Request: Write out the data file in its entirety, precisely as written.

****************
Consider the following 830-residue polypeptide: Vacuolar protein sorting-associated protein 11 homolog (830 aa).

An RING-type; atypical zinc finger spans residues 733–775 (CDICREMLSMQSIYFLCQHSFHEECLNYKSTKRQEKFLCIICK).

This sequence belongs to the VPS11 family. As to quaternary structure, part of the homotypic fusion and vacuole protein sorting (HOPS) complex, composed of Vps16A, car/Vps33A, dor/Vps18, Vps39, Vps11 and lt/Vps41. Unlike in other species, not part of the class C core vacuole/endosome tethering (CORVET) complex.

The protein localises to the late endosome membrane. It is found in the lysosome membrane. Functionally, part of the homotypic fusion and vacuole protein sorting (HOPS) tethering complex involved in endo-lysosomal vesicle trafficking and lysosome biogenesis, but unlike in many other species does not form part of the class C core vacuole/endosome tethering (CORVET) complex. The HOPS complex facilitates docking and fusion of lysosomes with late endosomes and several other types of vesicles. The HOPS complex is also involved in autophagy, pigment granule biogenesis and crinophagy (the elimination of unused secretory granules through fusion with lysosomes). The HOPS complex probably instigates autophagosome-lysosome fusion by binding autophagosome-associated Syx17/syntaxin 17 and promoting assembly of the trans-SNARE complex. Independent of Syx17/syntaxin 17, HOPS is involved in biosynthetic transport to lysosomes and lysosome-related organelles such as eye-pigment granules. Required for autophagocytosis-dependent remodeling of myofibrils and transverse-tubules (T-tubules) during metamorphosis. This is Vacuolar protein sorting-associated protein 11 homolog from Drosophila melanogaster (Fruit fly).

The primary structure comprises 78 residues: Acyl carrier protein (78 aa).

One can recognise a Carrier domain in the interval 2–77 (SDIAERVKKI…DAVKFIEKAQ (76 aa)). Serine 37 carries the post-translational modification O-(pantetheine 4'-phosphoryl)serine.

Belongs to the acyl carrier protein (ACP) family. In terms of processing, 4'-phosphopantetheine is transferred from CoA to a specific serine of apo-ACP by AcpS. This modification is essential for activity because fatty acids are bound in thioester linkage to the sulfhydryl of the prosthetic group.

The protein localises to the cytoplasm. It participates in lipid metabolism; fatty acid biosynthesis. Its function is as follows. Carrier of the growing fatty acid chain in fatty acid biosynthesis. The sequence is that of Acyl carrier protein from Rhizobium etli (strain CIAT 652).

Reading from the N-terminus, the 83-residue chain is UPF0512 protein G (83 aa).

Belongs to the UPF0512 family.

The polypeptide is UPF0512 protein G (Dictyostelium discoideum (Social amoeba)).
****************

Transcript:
Consider the following 830-residue polypeptide: Vacuolar protein sorting-associated protein 11 homolog (830 aa).

An RING-type; atypical zinc finger spans residues 733–775 (CDICREMLSMQSIYFLCQHSFHEECLNYKSTKRQEKFLCIICK).

This sequence belongs to the VPS11 family. As to quaternary structure, part of the homotypic fusion and vacuole protein sorting (HOPS) complex, composed of Vps16A, car/Vps33A, dor/Vps18, Vps39, Vps11 and lt/Vps41. Unlike in other species, not part of the class C core vacuole/endosome tethering (CORVET) complex.

The protein localises to the late endosome membrane. It is found in the lysosome membrane. Functionally, part of the homotypic fusion and vacuole protein sorting (HOPS) tethering complex involved in endo-lysosomal vesicle trafficking and lysosome biogenesis, but unlike in many other species does not form part of the class C core vacuole/endosome tethering (CORVET) complex. The HOPS complex facilitates docking and fusion of lysosomes with late endosomes and several other types of vesicles. The HOPS complex is also involved in autophagy, pigment granule biogenesis and crinophagy (the elimination of unused secretory granules through fusion with lysosomes). The HOPS complex probably instigates autophagosome-lysosome fusion by binding autophagosome-associated Syx17/syntaxin 17 and promoting assembly of the trans-SNARE complex. Independent of Syx17/syntaxin 17, HOPS is involved in biosynthetic transport to lysosomes and lysosome-related organelles such as eye-pigment granules. Required for autophagocytosis-dependent remodeling of myofibrils and transverse-tubules (T-tubules) during metamorphosis. This is Vacuolar protein sorting-associated protein 11 homolog from Drosophila melanogaster (Fruit fly).

The primary structure comprises 78 residues: Acyl carrier protein (78 aa).

One can recognise a Carrier domain in the interval 2–77 (SDIAERVKKI…DAVKFIEKAQ (76 aa)). Serine 37 carries the post-translational modification O-(pantetheine 4'-phosphoryl)serine.

Belongs to the acyl carrier protein (ACP) family. In terms of processing, 4'-phosphopantetheine is transferred from CoA to a specific serine of apo-ACP by AcpS. This modification is essential for activity because fatty acids are bound in thioester linkage to the sulfhydryl of the prosthetic group.

The protein localises to the cytoplasm. It participates in lipid metabolism; fatty acid biosynthesis. Its function is as follows. Carrier of the growing fatty acid chain in fatty acid biosynthesis. The sequence is that of Acyl carrier protein from Rhizobium etli (strain CIAT 652).

Reading from the N-terminus, the 83-residue chain is UPF0512 protein G (83 aa).

Belongs to the UPF0512 family.

The polypeptide is UPF0512 protein G (Dictyostelium discoideum (Social amoeba)).